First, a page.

As he finished the fantasy, he saw the woman walk out of the washroom and return to the two good children and saw the three of them smile and rise and organize themselves around their bags. Just before they left, she looked at the boy on the bench and glared at him as if to say, “Well?” And the boy rose and followed them.

 

— David Mamet

 

Do you want to break through the negative thinking that is preventing you from being influential and heard?

To explore how one-on-one communication skills coaching can help you present you with enhanced confidence,

contact me at:

[email protected]

818-415-8115

A Brave Act of One’s Own

 

The only person you are destined to become is the person you decide to be.

Ralph Waldo Emerson

 

Last weekend I met Marie at a housewarming party. She is the motherly neighbor of my friends who hosted the party. When she learned that I officiate weddings and coach communications, she maneuvered me to a table and proceeded to tell me about her daughter, Clarice, who had filed for divorce just six months after her wedding. Marie asked if I would meet with her.

 

I doubted Clarice wanted some stranger to “reason” with her; but I felt sorry for Marie and agreed. Out of respect for her mother, Clarice, who had moved back in with her mom, also agreed.

 

When I stopped by the next day, I reassured Clarice that I had no intention of trying to talk her out of her decision. I admitted it was none of my business, but just out of curiosity, I wondered what had happened in the span of six months to want her to dissolve her marriage.

 

Embarrassed, Clarice told me that she and her husband Frank had dated since high school. They continued on through college. Everyone just presumed that some day they would marry and once out of college, the pressure was on.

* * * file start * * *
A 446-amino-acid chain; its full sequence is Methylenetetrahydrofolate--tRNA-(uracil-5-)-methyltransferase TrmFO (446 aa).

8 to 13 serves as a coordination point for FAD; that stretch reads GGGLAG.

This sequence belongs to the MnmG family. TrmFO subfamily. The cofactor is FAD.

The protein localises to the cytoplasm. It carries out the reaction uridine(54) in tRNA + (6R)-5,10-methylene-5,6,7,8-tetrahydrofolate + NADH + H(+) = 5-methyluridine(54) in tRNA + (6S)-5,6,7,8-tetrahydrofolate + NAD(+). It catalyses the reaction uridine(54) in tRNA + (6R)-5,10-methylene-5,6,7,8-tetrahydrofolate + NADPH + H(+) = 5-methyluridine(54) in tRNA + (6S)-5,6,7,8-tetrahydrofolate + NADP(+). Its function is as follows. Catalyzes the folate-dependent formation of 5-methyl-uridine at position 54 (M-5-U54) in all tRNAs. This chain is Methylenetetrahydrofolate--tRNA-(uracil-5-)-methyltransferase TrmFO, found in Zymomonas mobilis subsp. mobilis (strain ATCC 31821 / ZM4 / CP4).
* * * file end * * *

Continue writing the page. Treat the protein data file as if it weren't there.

She then told me something that initially shocked me: “We didn’t want to disappoint our families and so we decided to get married and we just got caught-up in it all.”

 

Then one day, some six months later, they realized that while they loved each other, they had no desire to spend the rest of their lives with each other.

 

Once again, I was reminded that life can get very whack-a-doo!

 

The self-help guru from the 1980’s, Leo Buscaglia, maintained that,

Not very many of us are really, in the real sense of the word, alive and living fully. I’m certain that as long as you leave your life in the hands of other people, you’ll never live. You have to take the responsibility for choosing and defining your own life.

 

As odd as Clarice’s story first sounded, I later realized that she really wasn’t any more “stupid” than most of us are at one time or another in our lives – and I say that respectfully.

 

I think most of us can be sloppy when caring for our lives, going along with decisions made by others because we don’t want to hurt feelings or accept the consequences of hard decisions.

 

Ironically, Clarice and Frank deciding to divorce was the kindest and bravest thing they could do for each other because finally, they were choosing and defining their own lives.

 

What about you? 

What kind, brave thing do you need to do for yourself?

 

Do you want to learn how to confidently live your life without worrying about what “THEY” will think?

 

To explore how life-skills coaching can help you present you

with enhanced confidence – and joy

please contact me

  [email protected]

818-415-8115